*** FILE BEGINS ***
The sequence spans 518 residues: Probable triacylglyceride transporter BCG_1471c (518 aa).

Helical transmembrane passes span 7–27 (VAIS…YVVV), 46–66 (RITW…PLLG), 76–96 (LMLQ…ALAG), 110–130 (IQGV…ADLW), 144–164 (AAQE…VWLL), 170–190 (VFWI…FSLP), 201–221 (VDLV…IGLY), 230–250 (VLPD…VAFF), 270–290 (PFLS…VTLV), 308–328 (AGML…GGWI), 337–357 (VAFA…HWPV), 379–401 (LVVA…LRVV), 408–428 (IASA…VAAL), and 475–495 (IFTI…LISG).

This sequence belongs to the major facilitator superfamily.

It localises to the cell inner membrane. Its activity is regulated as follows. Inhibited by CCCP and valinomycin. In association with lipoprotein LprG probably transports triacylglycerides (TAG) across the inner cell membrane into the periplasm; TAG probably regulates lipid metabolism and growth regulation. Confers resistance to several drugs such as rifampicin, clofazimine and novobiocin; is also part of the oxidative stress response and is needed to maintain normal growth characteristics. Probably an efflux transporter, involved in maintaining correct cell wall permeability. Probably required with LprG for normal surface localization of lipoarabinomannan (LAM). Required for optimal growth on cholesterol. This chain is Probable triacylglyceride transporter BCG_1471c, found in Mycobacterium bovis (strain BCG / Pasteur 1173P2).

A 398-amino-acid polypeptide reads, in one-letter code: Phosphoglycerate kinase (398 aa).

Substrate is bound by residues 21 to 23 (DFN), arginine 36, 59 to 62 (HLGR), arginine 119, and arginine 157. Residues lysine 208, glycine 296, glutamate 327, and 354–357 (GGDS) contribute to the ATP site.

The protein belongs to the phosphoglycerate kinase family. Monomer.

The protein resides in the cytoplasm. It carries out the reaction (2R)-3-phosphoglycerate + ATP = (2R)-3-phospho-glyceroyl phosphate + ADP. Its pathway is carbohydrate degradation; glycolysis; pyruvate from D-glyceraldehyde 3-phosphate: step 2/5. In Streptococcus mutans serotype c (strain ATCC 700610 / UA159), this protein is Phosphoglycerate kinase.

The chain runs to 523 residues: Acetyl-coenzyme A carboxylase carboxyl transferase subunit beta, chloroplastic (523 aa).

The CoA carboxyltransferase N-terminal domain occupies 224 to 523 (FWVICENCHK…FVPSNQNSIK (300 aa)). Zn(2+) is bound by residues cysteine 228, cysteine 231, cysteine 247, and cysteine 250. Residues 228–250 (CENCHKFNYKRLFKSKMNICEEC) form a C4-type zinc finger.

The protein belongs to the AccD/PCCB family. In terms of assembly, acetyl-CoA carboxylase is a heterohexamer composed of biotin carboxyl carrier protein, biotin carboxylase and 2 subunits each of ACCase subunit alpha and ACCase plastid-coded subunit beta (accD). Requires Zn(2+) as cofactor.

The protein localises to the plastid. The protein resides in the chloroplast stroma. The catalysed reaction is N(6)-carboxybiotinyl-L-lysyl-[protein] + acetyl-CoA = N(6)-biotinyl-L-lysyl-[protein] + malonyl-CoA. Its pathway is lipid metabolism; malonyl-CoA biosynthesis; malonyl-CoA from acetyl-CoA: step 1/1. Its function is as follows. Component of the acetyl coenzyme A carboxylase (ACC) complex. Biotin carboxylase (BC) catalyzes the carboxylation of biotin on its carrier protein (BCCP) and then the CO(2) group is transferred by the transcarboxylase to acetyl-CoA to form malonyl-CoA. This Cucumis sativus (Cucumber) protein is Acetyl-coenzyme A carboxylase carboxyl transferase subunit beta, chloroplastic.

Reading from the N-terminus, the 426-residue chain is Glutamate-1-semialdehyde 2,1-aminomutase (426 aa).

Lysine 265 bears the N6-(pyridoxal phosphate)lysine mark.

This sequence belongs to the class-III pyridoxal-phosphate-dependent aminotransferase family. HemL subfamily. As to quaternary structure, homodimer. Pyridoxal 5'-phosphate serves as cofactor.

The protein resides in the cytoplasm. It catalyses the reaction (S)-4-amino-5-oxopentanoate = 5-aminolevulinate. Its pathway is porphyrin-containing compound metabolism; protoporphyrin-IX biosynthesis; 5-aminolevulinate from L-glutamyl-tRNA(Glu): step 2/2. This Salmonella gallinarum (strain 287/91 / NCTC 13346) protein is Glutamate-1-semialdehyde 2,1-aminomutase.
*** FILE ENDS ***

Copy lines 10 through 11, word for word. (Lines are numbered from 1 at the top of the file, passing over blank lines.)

The CoA carboxyltransferase N-terminal domain occupies 224 to 523 (FWVICENCHK…FVPSNQNSIK (300 aa)). Zn(2+) is bound by residues cysteine 228, cysteine 231, cysteine 247, and cysteine 250. Residues 228–250 (CENCHKFNYKRLFKSKMNICEEC) form a C4-type zinc finger.

The protein belongs to the AccD/PCCB family. In terms of assembly, acetyl-CoA carboxylase is a heterohexamer composed of biotin carboxyl carrier protein, biotin carboxylase and 2 subunits each of ACCase subunit alpha and ACCase plastid-coded subunit beta (accD). Requires Zn(2+) as cofactor.